Next in the series, Thursday, May 7, from 45 pm, Jenny Levison, owner of Souper Jenny, and Jean Millkey, Manager of the JF&CS Kosher Food Pantry, will share how they are helping meet the demand for food. Register and join this Zoom conversation to learn how Jenny and Jean are working to make a difference during this crisis and how nonprofits and businesses can partner to meet the challenge. Register for their talk here to receive a link to the Zoom call. 

If you missed Dr. Silverboard and Tony Levitas in conversation, watch the video here

On the Maimonides Society call, Dr. Silverboard described his mounting fear as COVID-19 was gaining strength in Italy and threatened to overwhelm the U.S. healthcare system. By March 15 it was clear that a surge was coming, and Atlanta began to prepare for COVID-19 patients,” he said. Disaster management is something critical care doctors are trained for but most of us had never truly experienced it. It’s been harrowing to treat patients while wearing gas masks under strict protective protocols. There’s a routine for staying safe now, and I am less concerned about bringing the disease home, but ware learning as we go. Thankfully, we are not in a situation like New York City.

Tony Levitas, a psychologist and musician, is the father of two children. He was admitted to Northside Hospital on March 17, was on a ventilator for 18 days, and was not discharged until April 13. Tony is slowly gaining strength and recuperating at home. His doctors have told him that he had received medication at “veterinary levels” while in the hospital, and it clearly saved his life.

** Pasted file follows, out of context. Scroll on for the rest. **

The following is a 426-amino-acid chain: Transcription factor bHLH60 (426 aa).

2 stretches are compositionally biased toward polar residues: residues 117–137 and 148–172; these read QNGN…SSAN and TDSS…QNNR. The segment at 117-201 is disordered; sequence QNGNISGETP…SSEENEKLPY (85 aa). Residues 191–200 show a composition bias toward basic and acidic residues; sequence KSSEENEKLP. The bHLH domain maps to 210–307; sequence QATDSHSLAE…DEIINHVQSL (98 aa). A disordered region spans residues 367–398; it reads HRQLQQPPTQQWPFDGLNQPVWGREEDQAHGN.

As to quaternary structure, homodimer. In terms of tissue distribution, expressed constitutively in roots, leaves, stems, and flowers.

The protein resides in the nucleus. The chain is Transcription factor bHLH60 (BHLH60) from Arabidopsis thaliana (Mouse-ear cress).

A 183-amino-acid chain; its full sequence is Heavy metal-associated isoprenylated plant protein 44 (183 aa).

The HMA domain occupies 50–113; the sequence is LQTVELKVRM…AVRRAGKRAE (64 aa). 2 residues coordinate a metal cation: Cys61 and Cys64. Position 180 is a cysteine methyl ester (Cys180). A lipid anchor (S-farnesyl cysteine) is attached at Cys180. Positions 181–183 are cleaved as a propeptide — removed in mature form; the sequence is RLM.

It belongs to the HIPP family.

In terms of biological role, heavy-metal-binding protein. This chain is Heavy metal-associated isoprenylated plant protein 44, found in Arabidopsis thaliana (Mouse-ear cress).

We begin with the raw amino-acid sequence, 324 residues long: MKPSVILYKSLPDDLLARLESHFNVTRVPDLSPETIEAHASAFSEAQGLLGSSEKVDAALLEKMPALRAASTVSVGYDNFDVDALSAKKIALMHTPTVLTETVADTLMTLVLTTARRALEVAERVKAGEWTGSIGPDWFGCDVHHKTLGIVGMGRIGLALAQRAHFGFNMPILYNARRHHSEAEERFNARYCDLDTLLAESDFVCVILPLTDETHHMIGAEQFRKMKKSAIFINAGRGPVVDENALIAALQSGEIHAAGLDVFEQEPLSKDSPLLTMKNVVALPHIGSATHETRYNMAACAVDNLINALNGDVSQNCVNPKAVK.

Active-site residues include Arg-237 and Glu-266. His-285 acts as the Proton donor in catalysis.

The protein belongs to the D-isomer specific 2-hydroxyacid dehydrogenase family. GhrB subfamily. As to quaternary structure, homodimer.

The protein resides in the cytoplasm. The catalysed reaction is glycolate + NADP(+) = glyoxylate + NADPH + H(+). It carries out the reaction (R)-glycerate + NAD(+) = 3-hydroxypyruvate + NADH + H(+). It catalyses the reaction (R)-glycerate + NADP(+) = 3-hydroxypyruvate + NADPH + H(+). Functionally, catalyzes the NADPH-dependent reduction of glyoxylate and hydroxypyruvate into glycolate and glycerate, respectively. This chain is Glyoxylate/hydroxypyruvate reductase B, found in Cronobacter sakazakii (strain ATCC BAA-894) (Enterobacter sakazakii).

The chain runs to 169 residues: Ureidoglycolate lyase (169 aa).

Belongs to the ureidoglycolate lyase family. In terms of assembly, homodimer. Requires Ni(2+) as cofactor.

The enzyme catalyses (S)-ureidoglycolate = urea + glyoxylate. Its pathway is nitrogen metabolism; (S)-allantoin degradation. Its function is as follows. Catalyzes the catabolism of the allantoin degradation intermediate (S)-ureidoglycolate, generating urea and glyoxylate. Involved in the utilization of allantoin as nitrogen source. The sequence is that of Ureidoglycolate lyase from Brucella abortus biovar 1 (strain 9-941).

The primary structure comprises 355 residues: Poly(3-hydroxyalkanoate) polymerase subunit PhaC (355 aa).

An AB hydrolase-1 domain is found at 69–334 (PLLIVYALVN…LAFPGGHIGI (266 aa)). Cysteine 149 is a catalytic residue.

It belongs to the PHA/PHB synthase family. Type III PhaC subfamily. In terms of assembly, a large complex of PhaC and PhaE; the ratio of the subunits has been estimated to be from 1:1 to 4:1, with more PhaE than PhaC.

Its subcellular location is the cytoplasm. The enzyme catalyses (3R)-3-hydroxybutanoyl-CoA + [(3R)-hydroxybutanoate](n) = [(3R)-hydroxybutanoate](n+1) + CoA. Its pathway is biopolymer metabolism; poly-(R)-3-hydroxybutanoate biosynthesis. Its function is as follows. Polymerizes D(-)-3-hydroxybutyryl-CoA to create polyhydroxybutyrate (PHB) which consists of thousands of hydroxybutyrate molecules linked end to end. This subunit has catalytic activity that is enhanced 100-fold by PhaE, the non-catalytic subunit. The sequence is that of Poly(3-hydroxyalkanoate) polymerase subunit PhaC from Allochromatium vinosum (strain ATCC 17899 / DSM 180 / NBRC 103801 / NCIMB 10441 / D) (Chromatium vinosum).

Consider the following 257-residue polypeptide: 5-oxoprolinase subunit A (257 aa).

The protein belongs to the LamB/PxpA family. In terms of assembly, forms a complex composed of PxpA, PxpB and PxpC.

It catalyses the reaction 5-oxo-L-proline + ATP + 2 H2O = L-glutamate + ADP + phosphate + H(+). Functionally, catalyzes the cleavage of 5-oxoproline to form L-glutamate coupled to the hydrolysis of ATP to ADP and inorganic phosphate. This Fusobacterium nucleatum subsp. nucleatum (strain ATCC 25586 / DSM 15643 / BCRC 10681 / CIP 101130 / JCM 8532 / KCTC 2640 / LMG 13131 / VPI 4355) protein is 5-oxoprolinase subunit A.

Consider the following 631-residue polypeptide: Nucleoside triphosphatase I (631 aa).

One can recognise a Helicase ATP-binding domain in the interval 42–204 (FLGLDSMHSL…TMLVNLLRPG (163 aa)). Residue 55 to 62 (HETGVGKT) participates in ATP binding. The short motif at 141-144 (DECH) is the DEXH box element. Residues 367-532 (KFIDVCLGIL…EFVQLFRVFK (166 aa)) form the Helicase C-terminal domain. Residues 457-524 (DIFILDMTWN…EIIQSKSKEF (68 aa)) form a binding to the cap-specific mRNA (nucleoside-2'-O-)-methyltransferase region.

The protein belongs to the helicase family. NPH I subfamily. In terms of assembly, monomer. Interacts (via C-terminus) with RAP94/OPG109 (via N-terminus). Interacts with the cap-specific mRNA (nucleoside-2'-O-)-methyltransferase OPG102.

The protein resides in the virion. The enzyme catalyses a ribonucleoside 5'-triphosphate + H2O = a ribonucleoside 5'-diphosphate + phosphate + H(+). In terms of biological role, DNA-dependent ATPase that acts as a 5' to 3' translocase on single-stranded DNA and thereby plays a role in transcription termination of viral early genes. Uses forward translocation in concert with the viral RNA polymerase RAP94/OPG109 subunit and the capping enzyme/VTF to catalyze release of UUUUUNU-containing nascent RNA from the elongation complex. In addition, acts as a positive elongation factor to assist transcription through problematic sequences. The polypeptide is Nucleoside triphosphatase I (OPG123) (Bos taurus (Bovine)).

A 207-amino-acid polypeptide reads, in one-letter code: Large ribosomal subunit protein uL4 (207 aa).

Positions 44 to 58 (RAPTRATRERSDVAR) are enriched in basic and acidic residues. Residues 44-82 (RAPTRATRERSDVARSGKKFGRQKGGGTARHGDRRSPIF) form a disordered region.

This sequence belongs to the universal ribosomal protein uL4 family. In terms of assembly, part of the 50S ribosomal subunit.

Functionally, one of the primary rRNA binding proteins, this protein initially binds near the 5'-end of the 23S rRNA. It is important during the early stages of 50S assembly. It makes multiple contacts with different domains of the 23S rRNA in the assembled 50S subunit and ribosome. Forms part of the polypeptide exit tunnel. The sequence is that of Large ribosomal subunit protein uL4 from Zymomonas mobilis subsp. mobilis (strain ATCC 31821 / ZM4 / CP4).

MLK Shabbat Suppers Celebrate Diversity & Dialogue

By CARING, COMMUNITY, Federation Innovation, INNOVATION, Making Jewish Places, NextGen, People in Need, PHILANTHROPY

For Jews and their loved ones, Shabbat dinner is far more than a meal. It’s a weekly platform for holiness, hospitality, peace, plenty and conversation. With that in mind, Federation awarded a Bloom Innovation seed grant to several organizations who collaborated on ways to use MLK weekend as a moment to turn Shabbat dinners into opportunities for dialogue and understanding.

On the Friday preceding Martin Luther King Jr. Day, 144 individuals across Atlanta showed up for a “MLK Shabbat Supper,” a guided dinner and discussion to honor Dr. King made possible by the collaborative efforts of Repair the World AtlantaOneTable, the American Jewish CommitteeHands On Atlanta, and Jewish Federation of Greater Atlanta. There were ten simultaneous MLK Shabbat Suppers throughout the city, in neighborhoods ranging from Sandy Springs to the Westside. The religiously, racially and gender diverse group of hosts came from among the lay leadership of Jewish community partners including the above organizations, as well as Jewish Family and Career Services, Moishe House and The Schusterman Family Foundation.

Participants at the dinners enjoyed a meal while diving into a discussion guide filled with thought-provoking quotes and questions from a Jewish perspective about civil rights, racial justice and other issues of importance to Atlanta. Feel free to download the guide.

As OneTable Atlanta Hub Manager, Shira Hahn, put it, “By joining together at the table, we work towards creating new traditions that foster authentic and thoughtful engagement across difference to recognize our past and ideate a better future. Moving forward we will continue to build solidarity and greater understanding within the Jewish community and with all Atlantans.”

For those interested in further opportunities for service and dialogue, join Repair the World and partners for an anti-human trafficking event on January 27 and cooking for the Nicholas House family shelter on February 22; details and registration here.

Meet the Bloom Grant Winners